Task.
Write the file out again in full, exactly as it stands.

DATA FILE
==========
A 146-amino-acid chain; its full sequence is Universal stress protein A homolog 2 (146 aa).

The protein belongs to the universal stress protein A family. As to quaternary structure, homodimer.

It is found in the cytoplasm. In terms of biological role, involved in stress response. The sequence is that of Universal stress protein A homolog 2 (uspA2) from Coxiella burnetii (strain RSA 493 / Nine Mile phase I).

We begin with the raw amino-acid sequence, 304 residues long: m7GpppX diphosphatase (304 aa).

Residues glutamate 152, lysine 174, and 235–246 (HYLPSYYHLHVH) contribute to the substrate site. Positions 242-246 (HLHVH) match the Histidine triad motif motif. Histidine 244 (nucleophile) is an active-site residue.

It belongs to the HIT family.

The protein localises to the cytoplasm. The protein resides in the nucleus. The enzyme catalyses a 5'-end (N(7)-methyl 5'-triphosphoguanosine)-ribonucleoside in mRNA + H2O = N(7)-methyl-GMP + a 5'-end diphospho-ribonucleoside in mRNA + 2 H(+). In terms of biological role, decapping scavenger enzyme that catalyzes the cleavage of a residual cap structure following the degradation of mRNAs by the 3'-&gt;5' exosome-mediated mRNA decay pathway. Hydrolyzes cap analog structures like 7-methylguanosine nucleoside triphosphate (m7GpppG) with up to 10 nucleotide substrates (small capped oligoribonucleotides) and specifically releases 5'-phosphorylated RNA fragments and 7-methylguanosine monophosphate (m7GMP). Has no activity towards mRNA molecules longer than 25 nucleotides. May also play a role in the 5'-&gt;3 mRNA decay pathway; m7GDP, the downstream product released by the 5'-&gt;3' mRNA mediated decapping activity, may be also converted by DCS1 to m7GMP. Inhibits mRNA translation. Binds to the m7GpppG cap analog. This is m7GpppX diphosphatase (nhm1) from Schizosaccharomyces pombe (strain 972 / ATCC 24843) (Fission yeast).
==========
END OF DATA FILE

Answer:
A 146-amino-acid chain; its full sequence is Universal stress protein A homolog 2 (146 aa).

The protein belongs to the universal stress protein A family. As to quaternary structure, homodimer.

It is found in the cytoplasm. In terms of biological role, involved in stress response. The sequence is that of Universal stress protein A homolog 2 (uspA2) from Coxiella burnetii (strain RSA 493 / Nine Mile phase I).

We begin with the raw amino-acid sequence, 304 residues long: m7GpppX diphosphatase (304 aa).

Residues glutamate 152, lysine 174, and 235–246 (HYLPSYYHLHVH) contribute to the substrate site. Positions 242-246 (HLHVH) match the Histidine triad motif motif. Histidine 244 (nucleophile) is an active-site residue.

It belongs to the HIT family.

The protein localises to the cytoplasm. The protein resides in the nucleus. The enzyme catalyses a 5'-end (N(7)-methyl 5'-triphosphoguanosine)-ribonucleoside in mRNA + H2O = N(7)-methyl-GMP + a 5'-end diphospho-ribonucleoside in mRNA + 2 H(+). In terms of biological role, decapping scavenger enzyme that catalyzes the cleavage of a residual cap structure following the degradation of mRNAs by the 3'-&gt;5' exosome-mediated mRNA decay pathway. Hydrolyzes cap analog structures like 7-methylguanosine nucleoside triphosphate (m7GpppG) with up to 10 nucleotide substrates (small capped oligoribonucleotides) and specifically releases 5'-phosphorylated RNA fragments and 7-methylguanosine monophosphate (m7GMP). Has no activity towards mRNA molecules longer than 25 nucleotides. May also play a role in the 5'-&gt;3 mRNA decay pathway; m7GDP, the downstream product released by the 5'-&gt;3' mRNA mediated decapping activity, may be also converted by DCS1 to m7GMP. Inhibits mRNA translation. Binds to the m7GpppG cap analog. This is m7GpppX diphosphatase (nhm1) from Schizosaccharomyces pombe (strain 972 / ATCC 24843) (Fission yeast).